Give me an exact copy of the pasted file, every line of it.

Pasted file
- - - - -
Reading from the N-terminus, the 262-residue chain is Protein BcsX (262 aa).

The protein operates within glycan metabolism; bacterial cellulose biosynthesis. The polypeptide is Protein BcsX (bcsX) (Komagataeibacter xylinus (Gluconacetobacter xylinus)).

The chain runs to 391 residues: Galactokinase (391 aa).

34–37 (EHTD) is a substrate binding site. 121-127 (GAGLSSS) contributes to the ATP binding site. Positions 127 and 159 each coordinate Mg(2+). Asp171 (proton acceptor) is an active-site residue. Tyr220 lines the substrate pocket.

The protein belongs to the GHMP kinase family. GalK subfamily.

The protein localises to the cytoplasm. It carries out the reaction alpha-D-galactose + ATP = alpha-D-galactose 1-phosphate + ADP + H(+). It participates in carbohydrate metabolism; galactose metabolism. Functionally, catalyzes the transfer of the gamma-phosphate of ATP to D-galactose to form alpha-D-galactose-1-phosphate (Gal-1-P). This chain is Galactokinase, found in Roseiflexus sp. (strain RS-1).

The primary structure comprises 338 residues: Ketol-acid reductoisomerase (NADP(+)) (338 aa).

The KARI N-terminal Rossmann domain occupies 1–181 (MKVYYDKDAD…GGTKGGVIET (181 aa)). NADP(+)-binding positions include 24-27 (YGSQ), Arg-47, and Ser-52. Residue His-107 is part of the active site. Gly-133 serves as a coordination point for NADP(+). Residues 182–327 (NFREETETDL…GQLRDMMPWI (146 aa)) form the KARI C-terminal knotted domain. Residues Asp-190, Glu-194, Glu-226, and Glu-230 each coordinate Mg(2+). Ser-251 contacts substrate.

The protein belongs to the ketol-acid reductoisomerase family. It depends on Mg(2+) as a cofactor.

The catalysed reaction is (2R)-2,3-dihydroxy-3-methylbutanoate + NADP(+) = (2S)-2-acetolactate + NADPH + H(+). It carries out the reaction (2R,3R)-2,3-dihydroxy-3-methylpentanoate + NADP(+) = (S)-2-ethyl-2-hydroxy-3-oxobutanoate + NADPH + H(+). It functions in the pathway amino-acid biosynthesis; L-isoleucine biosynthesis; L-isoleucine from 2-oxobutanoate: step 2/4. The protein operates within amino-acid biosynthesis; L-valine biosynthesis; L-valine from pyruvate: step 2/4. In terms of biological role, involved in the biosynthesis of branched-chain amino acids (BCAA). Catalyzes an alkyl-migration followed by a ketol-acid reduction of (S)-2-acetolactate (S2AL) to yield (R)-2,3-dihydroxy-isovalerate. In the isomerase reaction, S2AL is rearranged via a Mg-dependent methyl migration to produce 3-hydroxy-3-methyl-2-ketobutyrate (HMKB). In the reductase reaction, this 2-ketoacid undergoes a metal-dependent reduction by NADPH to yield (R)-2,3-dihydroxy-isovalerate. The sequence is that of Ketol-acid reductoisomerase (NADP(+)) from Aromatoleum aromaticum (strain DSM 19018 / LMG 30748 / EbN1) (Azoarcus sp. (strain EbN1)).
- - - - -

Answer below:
Reading from the N-terminus, the 262-residue chain is Protein BcsX (262 aa).

The protein operates within glycan metabolism; bacterial cellulose biosynthesis. The polypeptide is Protein BcsX (bcsX) (Komagataeibacter xylinus (Gluconacetobacter xylinus)).

The chain runs to 391 residues: Galactokinase (391 aa).

34–37 (EHTD) is a substrate binding site. 121-127 (GAGLSSS) contributes to the ATP binding site. Positions 127 and 159 each coordinate Mg(2+). Asp171 (proton acceptor) is an active-site residue. Tyr220 lines the substrate pocket.

The protein belongs to the GHMP kinase family. GalK subfamily.

The protein localises to the cytoplasm. It carries out the reaction alpha-D-galactose + ATP = alpha-D-galactose 1-phosphate + ADP + H(+). It participates in carbohydrate metabolism; galactose metabolism. Functionally, catalyzes the transfer of the gamma-phosphate of ATP to D-galactose to form alpha-D-galactose-1-phosphate (Gal-1-P). This chain is Galactokinase, found in Roseiflexus sp. (strain RS-1).

The primary structure comprises 338 residues: Ketol-acid reductoisomerase (NADP(+)) (338 aa).

The KARI N-terminal Rossmann domain occupies 1–181 (MKVYYDKDAD…GGTKGGVIET (181 aa)). NADP(+)-binding positions include 24-27 (YGSQ), Arg-47, and Ser-52. Residue His-107 is part of the active site. Gly-133 serves as a coordination point for NADP(+). Residues 182–327 (NFREETETDL…GQLRDMMPWI (146 aa)) form the KARI C-terminal knotted domain. Residues Asp-190, Glu-194, Glu-226, and Glu-230 each coordinate Mg(2+). Ser-251 contacts substrate.

The protein belongs to the ketol-acid reductoisomerase family. It depends on Mg(2+) as a cofactor.

The catalysed reaction is (2R)-2,3-dihydroxy-3-methylbutanoate + NADP(+) = (2S)-2-acetolactate + NADPH + H(+). It carries out the reaction (2R,3R)-2,3-dihydroxy-3-methylpentanoate + NADP(+) = (S)-2-ethyl-2-hydroxy-3-oxobutanoate + NADPH + H(+). It functions in the pathway amino-acid biosynthesis; L-isoleucine biosynthesis; L-isoleucine from 2-oxobutanoate: step 2/4. The protein operates within amino-acid biosynthesis; L-valine biosynthesis; L-valine from pyruvate: step 2/4. In terms of biological role, involved in the biosynthesis of branched-chain amino acids (BCAA). Catalyzes an alkyl-migration followed by a ketol-acid reduction of (S)-2-acetolactate (S2AL) to yield (R)-2,3-dihydroxy-isovalerate. In the isomerase reaction, S2AL is rearranged via a Mg-dependent methyl migration to produce 3-hydroxy-3-methyl-2-ketobutyrate (HMKB). In the reductase reaction, this 2-ketoacid undergoes a metal-dependent reduction by NADPH to yield (R)-2,3-dihydroxy-isovalerate. The sequence is that of Ketol-acid reductoisomerase (NADP(+)) from Aromatoleum aromaticum (strain DSM 19018 / LMG 30748 / EbN1) (Azoarcus sp. (strain EbN1)).